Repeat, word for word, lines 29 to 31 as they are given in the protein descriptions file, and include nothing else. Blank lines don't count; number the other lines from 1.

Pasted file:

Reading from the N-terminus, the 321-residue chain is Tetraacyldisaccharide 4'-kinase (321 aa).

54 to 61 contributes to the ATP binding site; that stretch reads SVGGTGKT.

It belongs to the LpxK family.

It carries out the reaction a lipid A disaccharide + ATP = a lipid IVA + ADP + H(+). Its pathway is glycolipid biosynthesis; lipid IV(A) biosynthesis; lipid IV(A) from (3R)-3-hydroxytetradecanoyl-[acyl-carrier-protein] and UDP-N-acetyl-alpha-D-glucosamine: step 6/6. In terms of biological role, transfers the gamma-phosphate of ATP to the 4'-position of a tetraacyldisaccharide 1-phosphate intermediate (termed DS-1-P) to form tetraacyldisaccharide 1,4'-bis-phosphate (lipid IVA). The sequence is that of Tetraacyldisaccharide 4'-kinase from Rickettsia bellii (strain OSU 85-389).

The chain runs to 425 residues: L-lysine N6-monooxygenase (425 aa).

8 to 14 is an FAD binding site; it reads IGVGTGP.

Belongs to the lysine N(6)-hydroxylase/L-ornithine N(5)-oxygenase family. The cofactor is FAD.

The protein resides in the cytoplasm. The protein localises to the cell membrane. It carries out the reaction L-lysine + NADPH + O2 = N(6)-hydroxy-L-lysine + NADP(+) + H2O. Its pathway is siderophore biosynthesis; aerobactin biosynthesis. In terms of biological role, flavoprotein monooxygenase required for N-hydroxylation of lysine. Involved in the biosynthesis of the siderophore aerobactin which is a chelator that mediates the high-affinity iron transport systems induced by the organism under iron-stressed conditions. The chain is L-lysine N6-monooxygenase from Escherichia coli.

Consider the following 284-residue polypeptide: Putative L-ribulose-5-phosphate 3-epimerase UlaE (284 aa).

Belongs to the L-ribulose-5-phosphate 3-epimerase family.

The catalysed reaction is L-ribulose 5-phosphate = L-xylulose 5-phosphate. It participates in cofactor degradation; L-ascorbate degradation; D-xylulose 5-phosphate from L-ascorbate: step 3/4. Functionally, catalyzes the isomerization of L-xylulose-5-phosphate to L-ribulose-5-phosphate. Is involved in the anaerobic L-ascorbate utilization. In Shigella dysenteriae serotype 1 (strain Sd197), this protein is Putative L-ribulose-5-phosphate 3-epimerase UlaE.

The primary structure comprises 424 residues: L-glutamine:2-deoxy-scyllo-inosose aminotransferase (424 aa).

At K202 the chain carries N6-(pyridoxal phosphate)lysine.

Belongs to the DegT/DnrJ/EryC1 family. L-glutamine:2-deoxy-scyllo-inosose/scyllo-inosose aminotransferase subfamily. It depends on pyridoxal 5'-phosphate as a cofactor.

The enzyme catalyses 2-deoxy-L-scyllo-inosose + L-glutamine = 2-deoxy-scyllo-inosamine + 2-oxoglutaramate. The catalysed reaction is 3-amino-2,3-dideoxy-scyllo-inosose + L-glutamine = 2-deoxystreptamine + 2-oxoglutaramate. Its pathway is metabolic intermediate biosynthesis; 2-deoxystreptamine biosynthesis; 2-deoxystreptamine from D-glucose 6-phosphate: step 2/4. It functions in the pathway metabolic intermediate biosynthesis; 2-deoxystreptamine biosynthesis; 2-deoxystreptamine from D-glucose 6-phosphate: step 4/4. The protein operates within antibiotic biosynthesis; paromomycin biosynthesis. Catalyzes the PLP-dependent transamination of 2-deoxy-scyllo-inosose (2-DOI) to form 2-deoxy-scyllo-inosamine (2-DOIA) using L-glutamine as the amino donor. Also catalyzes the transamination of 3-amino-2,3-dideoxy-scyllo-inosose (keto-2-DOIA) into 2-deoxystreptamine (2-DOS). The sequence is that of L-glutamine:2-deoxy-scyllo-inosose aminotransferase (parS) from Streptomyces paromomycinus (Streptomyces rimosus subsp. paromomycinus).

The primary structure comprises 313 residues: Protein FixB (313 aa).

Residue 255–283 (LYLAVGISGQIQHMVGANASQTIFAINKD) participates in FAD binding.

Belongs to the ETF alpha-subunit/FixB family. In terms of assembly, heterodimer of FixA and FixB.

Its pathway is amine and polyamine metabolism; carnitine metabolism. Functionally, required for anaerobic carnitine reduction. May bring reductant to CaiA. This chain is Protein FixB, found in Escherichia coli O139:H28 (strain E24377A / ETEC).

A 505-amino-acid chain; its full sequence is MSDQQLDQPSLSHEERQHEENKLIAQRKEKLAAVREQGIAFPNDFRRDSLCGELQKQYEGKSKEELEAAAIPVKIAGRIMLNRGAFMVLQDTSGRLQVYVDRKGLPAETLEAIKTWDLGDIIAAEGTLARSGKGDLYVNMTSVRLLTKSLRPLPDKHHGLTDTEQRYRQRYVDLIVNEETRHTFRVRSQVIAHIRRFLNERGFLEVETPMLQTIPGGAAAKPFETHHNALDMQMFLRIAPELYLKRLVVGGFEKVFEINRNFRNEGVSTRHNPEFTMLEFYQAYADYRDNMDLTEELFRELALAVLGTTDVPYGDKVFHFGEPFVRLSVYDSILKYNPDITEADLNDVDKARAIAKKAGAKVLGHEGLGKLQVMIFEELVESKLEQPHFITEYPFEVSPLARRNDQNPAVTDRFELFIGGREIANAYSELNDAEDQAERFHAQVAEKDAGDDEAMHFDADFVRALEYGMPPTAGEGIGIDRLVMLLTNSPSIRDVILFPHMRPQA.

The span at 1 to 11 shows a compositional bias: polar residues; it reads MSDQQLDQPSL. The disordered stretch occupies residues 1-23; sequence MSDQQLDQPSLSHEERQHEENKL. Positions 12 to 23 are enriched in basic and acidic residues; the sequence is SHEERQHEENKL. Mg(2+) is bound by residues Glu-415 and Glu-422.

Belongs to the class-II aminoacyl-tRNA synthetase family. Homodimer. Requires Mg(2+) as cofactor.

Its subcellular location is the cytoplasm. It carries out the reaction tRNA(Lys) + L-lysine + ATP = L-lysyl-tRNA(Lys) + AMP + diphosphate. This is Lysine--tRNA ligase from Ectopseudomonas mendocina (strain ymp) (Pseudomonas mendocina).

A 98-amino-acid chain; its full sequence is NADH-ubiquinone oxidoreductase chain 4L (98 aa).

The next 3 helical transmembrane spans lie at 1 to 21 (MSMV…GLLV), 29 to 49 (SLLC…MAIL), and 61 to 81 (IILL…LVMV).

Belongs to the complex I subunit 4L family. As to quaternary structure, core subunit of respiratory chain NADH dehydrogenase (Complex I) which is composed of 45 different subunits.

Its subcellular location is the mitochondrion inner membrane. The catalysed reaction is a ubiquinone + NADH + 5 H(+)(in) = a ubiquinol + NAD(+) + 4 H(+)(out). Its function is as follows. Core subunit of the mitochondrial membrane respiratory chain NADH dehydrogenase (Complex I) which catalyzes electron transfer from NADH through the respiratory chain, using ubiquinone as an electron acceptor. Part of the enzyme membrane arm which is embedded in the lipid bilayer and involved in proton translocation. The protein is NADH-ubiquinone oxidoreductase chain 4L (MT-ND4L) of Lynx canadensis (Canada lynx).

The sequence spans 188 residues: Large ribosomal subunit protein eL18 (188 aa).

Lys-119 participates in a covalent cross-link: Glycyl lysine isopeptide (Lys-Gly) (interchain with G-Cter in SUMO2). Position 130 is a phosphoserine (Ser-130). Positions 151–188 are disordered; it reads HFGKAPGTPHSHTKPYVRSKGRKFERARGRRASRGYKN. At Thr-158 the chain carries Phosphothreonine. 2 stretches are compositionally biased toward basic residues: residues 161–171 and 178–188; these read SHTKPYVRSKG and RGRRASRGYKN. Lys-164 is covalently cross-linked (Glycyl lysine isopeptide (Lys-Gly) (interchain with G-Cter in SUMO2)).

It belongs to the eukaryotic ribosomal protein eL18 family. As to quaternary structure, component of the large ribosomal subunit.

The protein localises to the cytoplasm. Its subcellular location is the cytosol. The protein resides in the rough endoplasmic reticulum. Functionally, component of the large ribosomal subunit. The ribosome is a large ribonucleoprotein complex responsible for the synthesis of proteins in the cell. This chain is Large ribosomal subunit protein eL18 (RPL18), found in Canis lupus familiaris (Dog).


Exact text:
Lys-119 participates in a covalent cross-link: Glycyl lysine isopeptide (Lys-Gly) (interchain with G-Cter in SUMO2). Position 130 is a phosphoserine (Ser-130). Positions 151–188 are disordered; it reads HFGKAPGTPHSHTKPYVRSKGRKFERARGRRASRGYKN. At Thr-158 the chain carries Phosphothreonine. 2 stretches are compositionally biased toward basic residues: residues 161–171 and 178–188; these read SHTKPYVRSKG and RGRRASRGYKN. Lys-164 is covalently cross-linked (Glycyl lysine isopeptide (Lys-Gly) (interchain with G-Cter in SUMO2)).

It belongs to the eukaryotic ribosomal protein eL18 family. As to quaternary structure, component of the large ribosomal subunit.

The protein localises to the cytoplasm. Its subcellular location is the cytosol. The protein resides in the rough endoplasmic reticulum. Functionally, component of the large ribosomal subunit. The ribosome is a large ribonucleoprotein complex responsible for the synthesis of proteins in the cell. This chain is Large ribosomal subunit protein eL18 (RPL18), found in Canis lupus familiaris (Dog).